Record year for dolphin calves

Dolphin calf
A dolphin calf and mother in Sarasota Bay. - Mote Marine | Submitted

More dolphin calves have been born in Sarasota Bay so far this year than in any of the past 47 years, according to the Sarasota Dolphin Research Program.

Nineteen births have been documented so far in the bay, which five generations of resident dolphins call home.

Newborns weigh between 30 to 45 pounds and are typically born tail first, according to the SDRP.

Female dolphins from 6 to 48 years old have given birth in the bay, including the oldest known bottlenose dolphin, Nicklo, now 67.

Dolphins are pregnant for 12 and a half months and their labor lasts between 45 minutes to a few hours. Researchers have noted local dolphins having up to 10 calves in their lifetime. Paternity testing has shown males to have sired up to six calves each in the bay.

In keeping with baby dolphins being called “calves,” female dolphins are known as “cows” and males are “bulls.” They swim in pods, however, not herds.

Researchers began studying Sarasota Bay dolphins in 1970 under the sponsorship of Mote Marine Laboratory and the Chicago Zoological Society. It is the world’s longest-running study of a wild dolphin population.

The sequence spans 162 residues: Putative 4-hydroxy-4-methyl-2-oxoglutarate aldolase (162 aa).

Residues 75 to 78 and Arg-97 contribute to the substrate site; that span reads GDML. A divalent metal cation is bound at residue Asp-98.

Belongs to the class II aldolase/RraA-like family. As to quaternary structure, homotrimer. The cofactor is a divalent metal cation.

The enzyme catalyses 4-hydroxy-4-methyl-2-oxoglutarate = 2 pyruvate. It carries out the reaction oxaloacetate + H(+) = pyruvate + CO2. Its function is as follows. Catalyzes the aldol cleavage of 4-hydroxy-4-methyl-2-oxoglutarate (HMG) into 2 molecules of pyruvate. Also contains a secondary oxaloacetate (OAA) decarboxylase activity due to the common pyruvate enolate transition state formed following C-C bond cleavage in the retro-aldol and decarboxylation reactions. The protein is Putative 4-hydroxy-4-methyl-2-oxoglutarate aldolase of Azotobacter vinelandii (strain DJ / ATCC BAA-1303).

The SDRP asks boaters to be especially careful of newborn dolphins, which lack the skills and experience to avoid boats and have to surface more frequently to breathe than older dolphins. Mothers can also be more distracted with newborns and cannot always get out of the way of approaching boats. Dolphins along the central west coast of Florida frequent shallow waters where they may be unable to dive below approaching boats.

Dolphin Tips

DO

  • Stay at least 50 yards away from dolphins when viewing from a vessel or watercraft.
  • Limit time spent observing dolphins to 30 minutes or less.
  • Avoid making loud or sudden noises near dolphins.
  • Move away slowly if a dolphin’s behavior indicates the animal is stressed or disturbed.
  • Book wild dolphin viewing tours with businesses that responsibly view dolphins in the wild and help dolphin conservation. See Facebook “Don’t Feed Wild Dolphins” and “Dolphin SMART.”
  • Put your vessel’s engine in neutral if in the close vicinity of dolphins.
  • Call for help if you hook a dolphin on a fishing line or see a stranded or injured dolphin –  Mote Marine’s Stranding Investigations Program, 941-988-0212.

DON’T

  • Pursue, swim with, pet or touch wild dolphins, even if they approach you.
  • Feed or attempt to feed wild dolphins.
  • Encircle or entrap dolphins with vessels.
  • Direct a vessel or accelerate toward dolphins with the intent of creating a pressure wake to bow or wake-ride.
  • Separate mother/calf pairs.
  • Drive watercraft through or over groups of dolphins.